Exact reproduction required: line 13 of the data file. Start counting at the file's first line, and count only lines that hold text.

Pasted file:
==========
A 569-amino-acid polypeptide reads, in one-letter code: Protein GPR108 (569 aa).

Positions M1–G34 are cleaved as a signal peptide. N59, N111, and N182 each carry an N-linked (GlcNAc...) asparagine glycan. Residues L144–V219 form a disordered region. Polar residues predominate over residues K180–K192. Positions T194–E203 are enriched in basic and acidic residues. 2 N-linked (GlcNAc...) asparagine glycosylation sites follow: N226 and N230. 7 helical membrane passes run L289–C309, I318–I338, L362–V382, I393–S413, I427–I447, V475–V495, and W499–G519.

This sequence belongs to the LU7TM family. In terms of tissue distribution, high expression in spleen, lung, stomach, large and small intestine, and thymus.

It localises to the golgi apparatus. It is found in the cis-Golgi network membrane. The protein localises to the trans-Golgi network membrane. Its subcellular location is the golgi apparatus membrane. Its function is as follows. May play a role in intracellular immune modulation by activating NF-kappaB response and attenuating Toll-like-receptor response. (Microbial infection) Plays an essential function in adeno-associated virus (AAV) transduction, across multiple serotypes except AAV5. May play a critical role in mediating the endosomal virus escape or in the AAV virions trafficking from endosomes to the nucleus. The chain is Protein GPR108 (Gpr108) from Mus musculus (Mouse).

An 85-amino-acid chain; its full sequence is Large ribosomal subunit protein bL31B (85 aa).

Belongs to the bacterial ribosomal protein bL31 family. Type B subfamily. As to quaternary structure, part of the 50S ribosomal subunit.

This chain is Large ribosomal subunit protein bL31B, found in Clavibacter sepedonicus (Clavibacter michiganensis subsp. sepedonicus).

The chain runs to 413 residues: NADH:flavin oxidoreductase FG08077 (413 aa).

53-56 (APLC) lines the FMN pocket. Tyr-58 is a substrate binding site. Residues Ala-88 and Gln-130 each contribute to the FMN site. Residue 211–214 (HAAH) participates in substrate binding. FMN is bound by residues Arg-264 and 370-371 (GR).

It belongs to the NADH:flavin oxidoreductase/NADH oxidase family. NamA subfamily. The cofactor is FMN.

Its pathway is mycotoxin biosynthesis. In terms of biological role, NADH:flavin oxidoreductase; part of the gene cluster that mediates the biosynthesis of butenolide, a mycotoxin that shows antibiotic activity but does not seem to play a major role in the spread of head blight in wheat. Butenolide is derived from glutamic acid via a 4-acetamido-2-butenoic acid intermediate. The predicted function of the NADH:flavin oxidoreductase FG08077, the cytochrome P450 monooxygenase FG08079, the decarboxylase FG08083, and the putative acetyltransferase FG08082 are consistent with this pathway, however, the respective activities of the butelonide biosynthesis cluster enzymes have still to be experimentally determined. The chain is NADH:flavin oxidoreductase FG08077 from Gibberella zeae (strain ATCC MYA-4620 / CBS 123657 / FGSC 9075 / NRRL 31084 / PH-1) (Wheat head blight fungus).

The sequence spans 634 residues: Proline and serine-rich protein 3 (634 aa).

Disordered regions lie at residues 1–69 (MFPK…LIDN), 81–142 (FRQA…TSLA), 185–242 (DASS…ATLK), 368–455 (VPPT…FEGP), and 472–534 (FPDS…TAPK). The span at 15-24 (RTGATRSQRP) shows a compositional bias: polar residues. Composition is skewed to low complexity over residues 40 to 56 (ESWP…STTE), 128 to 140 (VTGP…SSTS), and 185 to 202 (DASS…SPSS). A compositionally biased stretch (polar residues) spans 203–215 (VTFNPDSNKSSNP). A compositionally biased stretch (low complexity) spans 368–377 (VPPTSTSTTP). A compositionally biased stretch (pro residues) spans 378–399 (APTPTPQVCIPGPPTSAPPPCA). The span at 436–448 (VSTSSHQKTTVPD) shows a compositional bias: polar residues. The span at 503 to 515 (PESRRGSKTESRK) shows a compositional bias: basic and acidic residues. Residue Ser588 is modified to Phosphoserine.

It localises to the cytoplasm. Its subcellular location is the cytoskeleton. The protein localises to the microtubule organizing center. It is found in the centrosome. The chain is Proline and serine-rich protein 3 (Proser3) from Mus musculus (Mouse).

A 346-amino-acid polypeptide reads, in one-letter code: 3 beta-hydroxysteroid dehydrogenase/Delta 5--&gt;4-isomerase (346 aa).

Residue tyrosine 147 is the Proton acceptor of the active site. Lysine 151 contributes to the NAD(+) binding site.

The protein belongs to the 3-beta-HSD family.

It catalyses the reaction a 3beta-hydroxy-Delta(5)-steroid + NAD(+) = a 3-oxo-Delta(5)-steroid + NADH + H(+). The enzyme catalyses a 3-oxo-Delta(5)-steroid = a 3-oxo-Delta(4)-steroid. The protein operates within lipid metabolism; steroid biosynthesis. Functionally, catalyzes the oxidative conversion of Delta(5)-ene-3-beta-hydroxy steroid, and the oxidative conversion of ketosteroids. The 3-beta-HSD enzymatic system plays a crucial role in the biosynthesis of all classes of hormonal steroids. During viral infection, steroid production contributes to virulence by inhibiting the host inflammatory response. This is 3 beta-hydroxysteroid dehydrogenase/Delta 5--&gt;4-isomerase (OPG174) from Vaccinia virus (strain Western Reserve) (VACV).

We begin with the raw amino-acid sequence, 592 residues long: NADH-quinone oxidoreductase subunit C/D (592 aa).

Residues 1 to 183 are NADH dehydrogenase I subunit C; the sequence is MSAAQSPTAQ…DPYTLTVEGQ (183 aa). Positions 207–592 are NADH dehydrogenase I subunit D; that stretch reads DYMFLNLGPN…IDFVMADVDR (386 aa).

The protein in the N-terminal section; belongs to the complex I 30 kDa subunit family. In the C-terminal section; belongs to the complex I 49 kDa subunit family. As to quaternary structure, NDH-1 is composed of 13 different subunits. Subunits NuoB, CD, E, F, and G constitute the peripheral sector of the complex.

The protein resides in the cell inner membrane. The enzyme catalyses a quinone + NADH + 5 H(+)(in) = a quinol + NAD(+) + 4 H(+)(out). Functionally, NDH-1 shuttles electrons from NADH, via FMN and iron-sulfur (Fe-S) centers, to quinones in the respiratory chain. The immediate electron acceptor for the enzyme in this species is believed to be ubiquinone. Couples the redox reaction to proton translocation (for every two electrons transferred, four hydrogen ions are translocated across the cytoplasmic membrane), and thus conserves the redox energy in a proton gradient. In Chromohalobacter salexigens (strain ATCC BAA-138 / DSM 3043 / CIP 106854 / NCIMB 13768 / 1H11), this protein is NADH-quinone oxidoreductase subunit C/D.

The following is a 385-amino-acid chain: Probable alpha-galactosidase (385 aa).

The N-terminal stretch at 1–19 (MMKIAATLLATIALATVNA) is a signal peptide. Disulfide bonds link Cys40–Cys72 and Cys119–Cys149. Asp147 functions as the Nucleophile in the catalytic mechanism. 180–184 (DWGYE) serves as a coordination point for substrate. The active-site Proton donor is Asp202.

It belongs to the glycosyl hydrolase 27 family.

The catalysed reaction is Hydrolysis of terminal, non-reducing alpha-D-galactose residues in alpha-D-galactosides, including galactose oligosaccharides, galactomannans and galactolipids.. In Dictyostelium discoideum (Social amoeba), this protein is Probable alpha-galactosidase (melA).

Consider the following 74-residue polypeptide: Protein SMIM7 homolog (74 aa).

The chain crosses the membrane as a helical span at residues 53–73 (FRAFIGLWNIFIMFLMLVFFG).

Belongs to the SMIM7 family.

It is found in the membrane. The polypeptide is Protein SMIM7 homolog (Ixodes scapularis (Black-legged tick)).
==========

Disordered regions lie at residues 1–69 (MFPK…LIDN), 81–142 (FRQA…TSLA), 185–242 (DASS…ATLK), 368–455 (VPPT…FEGP), and 472–534 (FPDS…TAPK). The span at 15-24 (RTGATRSQRP) shows a compositional bias: polar residues. Composition is skewed to low complexity over residues 40 to 56 (ESWP…STTE), 128 to 140 (VTGP…SSTS), and 185 to 202 (DASS…SPSS). A compositionally biased stretch (polar residues) spans 203–215 (VTFNPDSNKSSNP). A compositionally biased stretch (low complexity) spans 368–377 (VPPTSTSTTP). A compositionally biased stretch (pro residues) spans 378–399 (APTPTPQVCIPGPPTSAPPPCA). The span at 436–448 (VSTSSHQKTTVPD) shows a compositional bias: polar residues. The span at 503 to 515 (PESRRGSKTESRK) shows a compositional bias: basic and acidic residues. Residue Ser588 is modified to Phosphoserine.